Some work-related injuries are relatively minor: they require medical attention, perhaps some rehabilitation, and maybe some time off of work for follow-up appointments. But there are also much more serious injuries that make it impossible for the injured worker to return to their job, whether temporarily or permanently. Though all injured workers are entitled to compensation for their medical expenses, as well as for lost wages, there are different classifications, definitions and limitations placed on injured Pennsylvania workers. At the Lancaster law firm of Vanasse Law, we are dedicated to making sure that you have you of the information that you need so that you can get the compensation that you deserve.

    • Temporary partial disability – These benefits are for workers who are able to do modified or light duty work, and provide compensation until the worker is able to return to their original position as determined by a physician chosen by the employer or their insurance company. The worker may be assigned to a lower paying job, in which case they are able to receive compensation of two thirds of the difference in pay.
    • Temporary total disability – These benefits are for those who are more seriously injured, and are unable to work as a result of their injury and who a physician has determined is a minimum of 50 percent impaired as a result of their injury and disability. The benefits are available for an extended period of time, but have a maximum duration of 500 weeks. After 104 weeks, the employer can require the injured worker to submit to a medical examination to determine whether they are still at least 50 percent impaired. If they have fallen below the 50 percent threshold, they then return to a partial disability status.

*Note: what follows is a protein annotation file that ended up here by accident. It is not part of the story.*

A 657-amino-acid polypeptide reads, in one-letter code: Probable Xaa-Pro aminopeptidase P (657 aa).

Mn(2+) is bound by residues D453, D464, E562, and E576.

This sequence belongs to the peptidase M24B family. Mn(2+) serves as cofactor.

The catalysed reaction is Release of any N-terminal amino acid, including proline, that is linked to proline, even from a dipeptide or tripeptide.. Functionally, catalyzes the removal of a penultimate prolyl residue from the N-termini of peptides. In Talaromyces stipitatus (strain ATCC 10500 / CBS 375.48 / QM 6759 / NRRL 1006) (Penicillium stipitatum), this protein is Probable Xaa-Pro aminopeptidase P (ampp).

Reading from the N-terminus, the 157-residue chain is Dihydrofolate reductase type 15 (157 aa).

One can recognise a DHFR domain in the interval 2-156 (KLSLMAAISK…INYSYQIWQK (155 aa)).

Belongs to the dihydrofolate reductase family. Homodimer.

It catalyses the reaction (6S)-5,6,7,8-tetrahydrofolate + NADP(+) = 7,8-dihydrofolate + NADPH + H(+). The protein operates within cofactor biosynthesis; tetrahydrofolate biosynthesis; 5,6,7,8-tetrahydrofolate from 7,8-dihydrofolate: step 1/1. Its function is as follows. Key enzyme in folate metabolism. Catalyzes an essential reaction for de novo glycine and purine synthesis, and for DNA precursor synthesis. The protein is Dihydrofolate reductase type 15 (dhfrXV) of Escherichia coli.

• Permanent total disability – When a worker is determined to be more than 50 percent disabled and deemed unable to return to any type of employment, they may qualify for permanent total disability, which provides payments for as long as they are considered unable to work. These payments may be offered as either a lump sum or in weekly payments.

    In addition to these benefits, there are specific loss benefits available for those who have suffered particular injuries that lead to the loss of use of a body part. These benefits are strictly prescribed based upon the loss that is suffered. There are also benefits for loss of hearing, loss of a finger in a work-related accident, scars and marks to the head, face and neck above the collarbone, and more. You do not have to be kept from work by these losses to qualify for the benefit.

    Pennsylvania’s workers’ compensation disability benefits can be difficult to understand and the system can be a challenge to navigate. If you need answers regarding what you are entitled to, contact the experienced workers’ compensation law firm of Vanasse Law today.

    Good Maintenance Practices Can Prevent Slip and Fall Accidents at Work

    Terri December Week 5 - IMG - Slip and Fall